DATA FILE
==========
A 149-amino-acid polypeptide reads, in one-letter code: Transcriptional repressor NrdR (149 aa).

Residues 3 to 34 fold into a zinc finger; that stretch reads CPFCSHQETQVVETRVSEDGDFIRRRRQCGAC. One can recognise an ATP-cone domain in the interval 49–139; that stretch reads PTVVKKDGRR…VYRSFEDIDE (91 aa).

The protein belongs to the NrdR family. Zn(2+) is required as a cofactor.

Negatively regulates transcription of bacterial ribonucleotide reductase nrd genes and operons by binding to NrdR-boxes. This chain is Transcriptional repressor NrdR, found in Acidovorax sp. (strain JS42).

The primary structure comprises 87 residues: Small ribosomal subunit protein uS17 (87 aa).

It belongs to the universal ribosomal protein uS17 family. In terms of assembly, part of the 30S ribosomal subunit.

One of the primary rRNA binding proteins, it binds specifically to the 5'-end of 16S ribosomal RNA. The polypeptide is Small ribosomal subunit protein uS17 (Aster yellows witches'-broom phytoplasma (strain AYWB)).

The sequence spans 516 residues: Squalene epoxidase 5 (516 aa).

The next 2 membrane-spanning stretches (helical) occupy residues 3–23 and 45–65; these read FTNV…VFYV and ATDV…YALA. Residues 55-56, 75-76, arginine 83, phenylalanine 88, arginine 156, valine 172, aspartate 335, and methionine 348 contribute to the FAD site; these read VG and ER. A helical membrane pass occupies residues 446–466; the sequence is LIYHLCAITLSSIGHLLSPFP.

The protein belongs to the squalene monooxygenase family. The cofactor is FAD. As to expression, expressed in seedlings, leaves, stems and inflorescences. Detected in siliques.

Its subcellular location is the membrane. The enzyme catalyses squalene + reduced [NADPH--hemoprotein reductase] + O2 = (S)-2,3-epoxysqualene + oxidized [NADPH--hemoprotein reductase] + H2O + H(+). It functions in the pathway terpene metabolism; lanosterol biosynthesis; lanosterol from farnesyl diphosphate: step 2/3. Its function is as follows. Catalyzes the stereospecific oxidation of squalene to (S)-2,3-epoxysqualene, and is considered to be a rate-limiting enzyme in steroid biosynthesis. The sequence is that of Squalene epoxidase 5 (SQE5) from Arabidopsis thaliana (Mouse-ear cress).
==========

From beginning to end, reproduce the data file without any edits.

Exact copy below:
A 149-amino-acid polypeptide reads, in one-letter code: Transcriptional repressor NrdR (149 aa).

Residues 3 to 34 fold into a zinc finger; that stretch reads CPFCSHQETQVVETRVSEDGDFIRRRRQCGAC. One can recognise an ATP-cone domain in the interval 49–139; that stretch reads PTVVKKDGRR…VYRSFEDIDE (91 aa).

The protein belongs to the NrdR family. Zn(2+) is required as a cofactor.

Negatively regulates transcription of bacterial ribonucleotide reductase nrd genes and operons by binding to NrdR-boxes. This chain is Transcriptional repressor NrdR, found in Acidovorax sp. (strain JS42).

The primary structure comprises 87 residues: Small ribosomal subunit protein uS17 (87 aa).

It belongs to the universal ribosomal protein uS17 family. In terms of assembly, part of the 30S ribosomal subunit.

One of the primary rRNA binding proteins, it binds specifically to the 5'-end of 16S ribosomal RNA. The polypeptide is Small ribosomal subunit protein uS17 (Aster yellows witches'-broom phytoplasma (strain AYWB)).

The sequence spans 516 residues: Squalene epoxidase 5 (516 aa).

The next 2 membrane-spanning stretches (helical) occupy residues 3–23 and 45–65; these read FTNV…VFYV and ATDV…YALA. Residues 55-56, 75-76, arginine 83, phenylalanine 88, arginine 156, valine 172, aspartate 335, and methionine 348 contribute to the FAD site; these read VG and ER. A helical membrane pass occupies residues 446–466; the sequence is LIYHLCAITLSSIGHLLSPFP.

The protein belongs to the squalene monooxygenase family. The cofactor is FAD. As to expression, expressed in seedlings, leaves, stems and inflorescences. Detected in siliques.

Its subcellular location is the membrane. The enzyme catalyses squalene + reduced [NADPH--hemoprotein reductase] + O2 = (S)-2,3-epoxysqualene + oxidized [NADPH--hemoprotein reductase] + H2O + H(+). It functions in the pathway terpene metabolism; lanosterol biosynthesis; lanosterol from farnesyl diphosphate: step 2/3. Its function is as follows. Catalyzes the stereospecific oxidation of squalene to (S)-2,3-epoxysqualene, and is considered to be a rate-limiting enzyme in steroid biosynthesis. The sequence is that of Squalene epoxidase 5 (SQE5) from Arabidopsis thaliana (Mouse-ear cress).